Many parents eagerly await hearing their baby’s heartbeat for the first time. There’s nothing quite like the revelation that there really is a small person growing in there!
The embryonic heart begins to beat about 22 days after conceiving (5 weeks gestation). Because the heart is so small at this point, it cannot be detected on a Doppler instrument, but an ultrasound will show the tiny heart fluttering away. After 9 or 10 weeks gestation, the baby’s heartbeat is detectable on a Doppler instrument. Sometimes you won’t be able to hear it until the 12-14th weeks of pregnancy. A Doppler is a small hand-held wand that fits in the hand, and amplifies the sound waves that are bounced back from the baby’s heart. Your doctor may apply a lightweight gel to your abdomen to help the sound travel.
A baby’s heart beat, also called fetal heart tones (FHT), starts out at 180 beats per minute (BMP), which is very rapid, much faster than an adult’s. Then around 12 weeks gestation it settles into the normal range of 120-160 BPM for the rest of the pregnancy.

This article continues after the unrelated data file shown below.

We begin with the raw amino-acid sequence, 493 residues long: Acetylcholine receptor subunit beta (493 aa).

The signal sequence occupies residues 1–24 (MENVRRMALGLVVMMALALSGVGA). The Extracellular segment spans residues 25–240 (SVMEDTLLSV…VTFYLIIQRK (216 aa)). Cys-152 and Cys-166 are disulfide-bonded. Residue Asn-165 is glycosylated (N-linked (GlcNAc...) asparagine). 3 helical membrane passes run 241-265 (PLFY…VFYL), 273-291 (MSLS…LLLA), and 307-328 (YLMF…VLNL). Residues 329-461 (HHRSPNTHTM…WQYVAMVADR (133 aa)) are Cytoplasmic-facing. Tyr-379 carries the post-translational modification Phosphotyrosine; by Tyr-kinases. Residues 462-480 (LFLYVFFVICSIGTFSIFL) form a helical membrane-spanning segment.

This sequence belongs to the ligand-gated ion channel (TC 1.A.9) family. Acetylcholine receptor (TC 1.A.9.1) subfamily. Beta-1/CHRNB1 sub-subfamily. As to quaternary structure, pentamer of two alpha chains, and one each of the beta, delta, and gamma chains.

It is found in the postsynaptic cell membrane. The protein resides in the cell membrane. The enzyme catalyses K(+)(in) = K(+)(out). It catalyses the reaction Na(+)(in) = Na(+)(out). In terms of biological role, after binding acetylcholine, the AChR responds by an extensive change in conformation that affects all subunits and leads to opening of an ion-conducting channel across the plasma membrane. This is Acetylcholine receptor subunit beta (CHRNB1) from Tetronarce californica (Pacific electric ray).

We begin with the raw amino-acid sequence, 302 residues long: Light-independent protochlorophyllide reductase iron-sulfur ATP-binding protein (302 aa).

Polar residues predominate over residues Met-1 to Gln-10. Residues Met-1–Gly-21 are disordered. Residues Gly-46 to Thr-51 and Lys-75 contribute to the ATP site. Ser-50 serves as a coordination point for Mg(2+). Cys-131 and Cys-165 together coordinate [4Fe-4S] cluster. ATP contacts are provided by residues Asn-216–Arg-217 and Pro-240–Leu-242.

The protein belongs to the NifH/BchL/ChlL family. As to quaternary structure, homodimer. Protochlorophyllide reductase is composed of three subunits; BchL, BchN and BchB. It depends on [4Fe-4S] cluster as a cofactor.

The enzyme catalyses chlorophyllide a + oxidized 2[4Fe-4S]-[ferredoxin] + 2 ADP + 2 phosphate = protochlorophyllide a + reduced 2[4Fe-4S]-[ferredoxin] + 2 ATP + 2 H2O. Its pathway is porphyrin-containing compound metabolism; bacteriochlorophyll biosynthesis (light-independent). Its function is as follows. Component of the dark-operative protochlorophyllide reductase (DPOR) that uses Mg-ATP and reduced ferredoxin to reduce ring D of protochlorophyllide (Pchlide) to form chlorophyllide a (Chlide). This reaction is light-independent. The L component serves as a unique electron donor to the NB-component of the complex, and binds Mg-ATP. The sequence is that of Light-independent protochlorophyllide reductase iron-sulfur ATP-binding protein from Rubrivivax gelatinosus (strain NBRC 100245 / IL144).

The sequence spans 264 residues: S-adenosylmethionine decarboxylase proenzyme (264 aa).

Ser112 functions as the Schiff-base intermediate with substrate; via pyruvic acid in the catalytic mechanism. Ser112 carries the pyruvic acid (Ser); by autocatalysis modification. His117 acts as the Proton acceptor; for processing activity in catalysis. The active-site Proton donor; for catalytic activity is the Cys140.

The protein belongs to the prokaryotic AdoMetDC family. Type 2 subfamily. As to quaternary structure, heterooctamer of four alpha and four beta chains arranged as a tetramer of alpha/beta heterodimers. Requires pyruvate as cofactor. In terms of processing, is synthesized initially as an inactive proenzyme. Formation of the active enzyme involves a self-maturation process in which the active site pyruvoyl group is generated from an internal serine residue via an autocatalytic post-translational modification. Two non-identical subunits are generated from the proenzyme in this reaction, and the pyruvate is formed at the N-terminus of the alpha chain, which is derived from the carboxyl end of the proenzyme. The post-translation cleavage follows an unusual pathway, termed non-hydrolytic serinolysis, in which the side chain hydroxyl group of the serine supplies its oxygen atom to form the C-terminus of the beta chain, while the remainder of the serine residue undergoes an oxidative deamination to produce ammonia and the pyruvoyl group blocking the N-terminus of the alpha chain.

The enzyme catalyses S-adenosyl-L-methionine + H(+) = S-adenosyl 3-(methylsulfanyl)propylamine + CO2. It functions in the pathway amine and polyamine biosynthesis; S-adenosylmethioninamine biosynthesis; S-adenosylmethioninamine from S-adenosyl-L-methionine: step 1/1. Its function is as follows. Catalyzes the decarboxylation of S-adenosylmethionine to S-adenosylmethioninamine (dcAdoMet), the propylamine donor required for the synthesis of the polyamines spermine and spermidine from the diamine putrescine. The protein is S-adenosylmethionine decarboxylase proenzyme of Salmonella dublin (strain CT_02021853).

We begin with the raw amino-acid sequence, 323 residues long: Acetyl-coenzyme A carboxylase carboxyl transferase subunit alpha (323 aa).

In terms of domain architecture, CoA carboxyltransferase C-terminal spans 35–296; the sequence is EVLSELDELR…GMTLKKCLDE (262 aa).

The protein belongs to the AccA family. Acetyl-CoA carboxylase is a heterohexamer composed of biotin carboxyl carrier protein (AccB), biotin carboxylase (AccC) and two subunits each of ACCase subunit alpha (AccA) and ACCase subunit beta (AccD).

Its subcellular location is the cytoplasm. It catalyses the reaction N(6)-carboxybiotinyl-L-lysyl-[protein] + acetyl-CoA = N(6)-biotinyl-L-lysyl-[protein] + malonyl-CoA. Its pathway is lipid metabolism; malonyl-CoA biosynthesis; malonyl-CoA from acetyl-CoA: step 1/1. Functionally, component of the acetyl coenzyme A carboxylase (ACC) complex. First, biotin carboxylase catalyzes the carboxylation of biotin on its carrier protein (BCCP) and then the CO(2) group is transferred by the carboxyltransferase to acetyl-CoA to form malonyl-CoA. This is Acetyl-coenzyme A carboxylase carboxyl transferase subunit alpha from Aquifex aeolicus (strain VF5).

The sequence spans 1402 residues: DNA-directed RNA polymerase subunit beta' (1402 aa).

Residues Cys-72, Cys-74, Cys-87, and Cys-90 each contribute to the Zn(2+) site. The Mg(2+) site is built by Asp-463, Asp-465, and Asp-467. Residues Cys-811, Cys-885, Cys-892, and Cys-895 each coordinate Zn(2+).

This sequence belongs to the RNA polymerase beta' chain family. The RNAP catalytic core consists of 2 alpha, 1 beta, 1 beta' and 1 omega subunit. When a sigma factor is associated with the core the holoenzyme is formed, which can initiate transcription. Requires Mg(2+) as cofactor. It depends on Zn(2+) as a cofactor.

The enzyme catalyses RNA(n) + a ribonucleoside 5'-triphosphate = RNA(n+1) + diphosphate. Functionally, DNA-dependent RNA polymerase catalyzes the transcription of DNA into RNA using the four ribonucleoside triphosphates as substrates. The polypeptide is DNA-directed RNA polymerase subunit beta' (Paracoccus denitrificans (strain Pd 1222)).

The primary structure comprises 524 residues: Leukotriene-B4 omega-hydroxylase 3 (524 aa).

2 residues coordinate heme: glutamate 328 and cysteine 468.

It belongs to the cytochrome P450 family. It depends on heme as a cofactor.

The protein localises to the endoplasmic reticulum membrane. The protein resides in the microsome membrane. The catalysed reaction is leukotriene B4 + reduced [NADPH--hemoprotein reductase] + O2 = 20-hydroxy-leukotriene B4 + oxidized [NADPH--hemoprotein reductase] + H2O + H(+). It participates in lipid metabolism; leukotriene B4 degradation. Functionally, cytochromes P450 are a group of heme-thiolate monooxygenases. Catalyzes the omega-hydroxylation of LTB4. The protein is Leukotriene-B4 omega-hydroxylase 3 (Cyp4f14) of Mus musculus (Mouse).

A baby’s heartbeat is checked often to monitor how the baby is developing and coping with the stress of the pregnancy and labor. To measure the heart rate, your doctor will count the number of hearbeats for a full minute, or count for 15 seconds and multiply by 4. Some instruments provide a reading themselves, and some practitioners are so attuned to that all they have to do is listen carefully.
There is an old wives’ tales that suggests you can tell the gender of your baby by listening to the heart rate. A higher fetal heart rate means the mother is carrying a girl, and a lower heart rate means it’s a boy. Unfortunately, this is just a rumor!
image from made-in-china.com